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The Issue Dividing Democratic Candidates Is Hidden in Plain Sight

Takes came in hot and heavy last weekend after the New York Times editorial board endorsed both Elizabeth Warren and Amy Klobuchar for the Democratic presidential nomination, mercifully ending the paper’s self-aggrandizing pseudo-event widely compared to … that’s right … “The Apprentice.”

The Times split its endorsement due to the intra-Democratic cleave between what it termed a “radical” path represented by Warren and a “pragmatic” path represented by Klobuchar.

“Progressive” and “centrist” might be more accurate, less charged terms, especially given how unlikely it is that any president will be able to move any part of their agenda through a Senate with at least 41 Republicans. Therefore, as the editorial references, executive branch policymaking will be indispensable to any Democrat achieving their goals.

But on that front, there’s a critical distinction between Warren and Klobuchar — and for that matter, between the wing of the party represented by Warren and Bernie Sanders and every other candidate in the field. That’s because of the clearest delineation between these two camps: which candidates depend on big money donors (or are themselves big money donors, like Tom Steyer and Michael Bloomberg), and which do not.

Not once in its endorsement did the Times mention one of Klobuchar’s most notable campaign actions over the last few weeks — the release of her list of bundlers, the supporters who’ve brought at least $25,000 into the campaign through their contributions and personal networks. Bundlers are elite liaisons to the finance, tech, law and influence industries. Many receive ambassadorships or other powerful political appointments, or at least, have a seat at the table where these decisions are made.

Either way, candidates with bundlers usually end up dependent on their money to keep a national campaign alive, which means bundlers can easily extract concessions and reforge a candidate’s policies in their image.

Warren and Sanders, however, are not dependent at all on their bundlers: they don’t have any. Both have eschewed traditional high-dollar fundraisers and rely instead on a broad army of small-dollar donations. Not incidentally, both have outraised the other frontrunners. They’ve proven that the old big-money model simply isn’t necessary anymore, and that a campaign truly driven by ideas that excite the public can succeed on its own merits.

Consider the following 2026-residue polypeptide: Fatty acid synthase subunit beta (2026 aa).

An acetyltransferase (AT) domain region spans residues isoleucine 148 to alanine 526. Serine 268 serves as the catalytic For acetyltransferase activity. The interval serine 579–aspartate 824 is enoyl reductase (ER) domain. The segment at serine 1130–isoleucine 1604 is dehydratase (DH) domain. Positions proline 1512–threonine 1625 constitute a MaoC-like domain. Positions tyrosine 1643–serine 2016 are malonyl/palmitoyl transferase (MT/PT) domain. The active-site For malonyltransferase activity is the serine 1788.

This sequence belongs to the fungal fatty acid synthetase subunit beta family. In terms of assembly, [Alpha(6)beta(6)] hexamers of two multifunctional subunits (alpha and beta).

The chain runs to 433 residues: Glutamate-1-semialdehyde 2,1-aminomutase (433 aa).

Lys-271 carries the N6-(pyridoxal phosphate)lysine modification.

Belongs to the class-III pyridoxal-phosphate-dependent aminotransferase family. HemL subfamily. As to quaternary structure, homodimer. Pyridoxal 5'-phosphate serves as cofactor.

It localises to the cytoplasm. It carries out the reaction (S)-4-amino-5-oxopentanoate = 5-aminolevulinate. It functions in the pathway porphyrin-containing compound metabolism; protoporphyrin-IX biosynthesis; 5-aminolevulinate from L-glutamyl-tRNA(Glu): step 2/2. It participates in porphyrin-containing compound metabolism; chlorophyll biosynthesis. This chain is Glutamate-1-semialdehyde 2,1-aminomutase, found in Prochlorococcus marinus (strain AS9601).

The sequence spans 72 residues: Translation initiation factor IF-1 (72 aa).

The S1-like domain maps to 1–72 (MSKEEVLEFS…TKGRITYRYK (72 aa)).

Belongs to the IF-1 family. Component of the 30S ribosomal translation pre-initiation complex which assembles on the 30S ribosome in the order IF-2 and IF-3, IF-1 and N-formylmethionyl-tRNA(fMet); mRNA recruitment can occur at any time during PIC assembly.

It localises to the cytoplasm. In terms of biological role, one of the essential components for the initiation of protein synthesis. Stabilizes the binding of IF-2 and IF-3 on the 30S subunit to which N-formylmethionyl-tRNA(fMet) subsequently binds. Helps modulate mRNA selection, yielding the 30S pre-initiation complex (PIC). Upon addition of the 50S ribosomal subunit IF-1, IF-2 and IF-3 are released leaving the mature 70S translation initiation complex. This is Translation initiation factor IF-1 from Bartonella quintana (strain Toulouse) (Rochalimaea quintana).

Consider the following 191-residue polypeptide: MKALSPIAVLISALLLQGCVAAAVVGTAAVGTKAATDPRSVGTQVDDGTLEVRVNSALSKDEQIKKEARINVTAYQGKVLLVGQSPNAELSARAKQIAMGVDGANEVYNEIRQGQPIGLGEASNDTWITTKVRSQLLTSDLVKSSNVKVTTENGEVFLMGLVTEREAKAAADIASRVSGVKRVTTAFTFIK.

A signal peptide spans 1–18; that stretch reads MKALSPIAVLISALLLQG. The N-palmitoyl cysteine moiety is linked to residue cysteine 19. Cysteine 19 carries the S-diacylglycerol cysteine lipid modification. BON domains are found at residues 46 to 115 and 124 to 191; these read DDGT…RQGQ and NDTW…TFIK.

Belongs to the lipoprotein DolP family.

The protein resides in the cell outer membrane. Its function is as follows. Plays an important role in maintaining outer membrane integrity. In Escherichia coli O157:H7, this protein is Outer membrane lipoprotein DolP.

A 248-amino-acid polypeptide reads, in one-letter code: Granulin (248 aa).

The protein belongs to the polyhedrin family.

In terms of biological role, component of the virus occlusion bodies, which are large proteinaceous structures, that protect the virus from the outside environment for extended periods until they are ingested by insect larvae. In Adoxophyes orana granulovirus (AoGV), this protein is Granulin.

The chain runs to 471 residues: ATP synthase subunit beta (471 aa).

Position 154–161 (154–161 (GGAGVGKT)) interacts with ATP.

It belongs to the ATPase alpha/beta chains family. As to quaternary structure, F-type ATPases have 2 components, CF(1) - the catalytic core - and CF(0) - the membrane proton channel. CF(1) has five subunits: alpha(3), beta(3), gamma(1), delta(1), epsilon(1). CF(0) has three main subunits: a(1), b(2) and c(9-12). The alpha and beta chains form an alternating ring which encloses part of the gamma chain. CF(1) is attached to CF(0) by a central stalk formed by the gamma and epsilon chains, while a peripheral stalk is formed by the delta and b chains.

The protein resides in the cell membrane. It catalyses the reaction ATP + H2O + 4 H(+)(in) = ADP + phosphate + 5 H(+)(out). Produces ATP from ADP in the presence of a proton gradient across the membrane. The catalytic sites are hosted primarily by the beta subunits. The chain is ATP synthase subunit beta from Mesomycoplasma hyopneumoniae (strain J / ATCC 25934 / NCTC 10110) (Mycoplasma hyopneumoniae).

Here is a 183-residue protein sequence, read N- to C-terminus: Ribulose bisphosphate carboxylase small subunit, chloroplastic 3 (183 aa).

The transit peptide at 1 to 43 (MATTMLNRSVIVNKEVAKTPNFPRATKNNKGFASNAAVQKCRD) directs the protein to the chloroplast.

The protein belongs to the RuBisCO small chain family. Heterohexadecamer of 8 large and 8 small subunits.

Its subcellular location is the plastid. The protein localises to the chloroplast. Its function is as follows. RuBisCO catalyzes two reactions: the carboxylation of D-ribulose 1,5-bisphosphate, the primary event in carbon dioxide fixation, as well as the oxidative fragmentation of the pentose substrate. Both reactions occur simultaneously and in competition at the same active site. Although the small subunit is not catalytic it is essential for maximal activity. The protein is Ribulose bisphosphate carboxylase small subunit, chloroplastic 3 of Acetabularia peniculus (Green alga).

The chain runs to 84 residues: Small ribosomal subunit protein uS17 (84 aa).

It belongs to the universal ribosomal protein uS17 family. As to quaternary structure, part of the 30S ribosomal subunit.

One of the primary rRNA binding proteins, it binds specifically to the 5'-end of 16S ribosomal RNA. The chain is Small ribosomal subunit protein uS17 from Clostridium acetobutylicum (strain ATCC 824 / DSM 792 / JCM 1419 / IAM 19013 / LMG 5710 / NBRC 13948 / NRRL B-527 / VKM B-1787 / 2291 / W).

Compare that to Klobuchar. Despite the Times dubbing her “a standard-bearer for the center,” she’s currently polling at 3 percent nationally. And to even achieve that much, she now owes favors to bundlers like Robert Schriesheim, a private equity pirate whose firm helped bankrupt Sears (and has ties to Treasury Secretary Steven Mnuchin); Kathleen MacLennan, whose husband Dave runs agri-giant Cargill, dubbed “the worst company in the world” on climate and consumer health; Brad Karp, head of the corporate law firm (Paul Weiss) that defends ExxonMobil’s climate crimes and Citigroup’s rampant fraud (Karp is notably hedging his bets by also bundling for Biden); and Maison Miscavage, a principal at the corporate tax avoidance powerhouse Ernst & Young.

The New York Times ought to acknowledge questions about whether these are the type of backers the Democratic base wants to see in a future president. As the Times pointed out, any one of the current candidates would be “the most progressive president in decades on issues like health care, the economy and government’s allocations of resources.”

But can Klobuchar credibly claim she’d follow through on those stances when the donors keeping her campaign alive run the very industries that ruined health care, the economy, and the government’s allocation of resources? How can Biden make such a claim when his own bundlers show (arguably) even worse actors, or Pete Buttigieg when his list is so embarrassing that he hid more than 20 of its names?

In a time when smart personnel appointments are one of the central ways presidents can enact their agendas, these centrists — excuse me, “pragmatic” candidates — knowingly shoot themselves in the foot by relying on a fundraising model where unelected donors expect political favors.

The point is as old as politics itself: If you want to know a candidate’s priorities, follow the money. The Times editorial board consists of institutionalists to the bitter end, of course, but in a time when no one has faith in institutions anymore, there’s nothing pragmatic about corrupting influences … and nothing radical about integrity.

This article originally appeared on Inside Sources.

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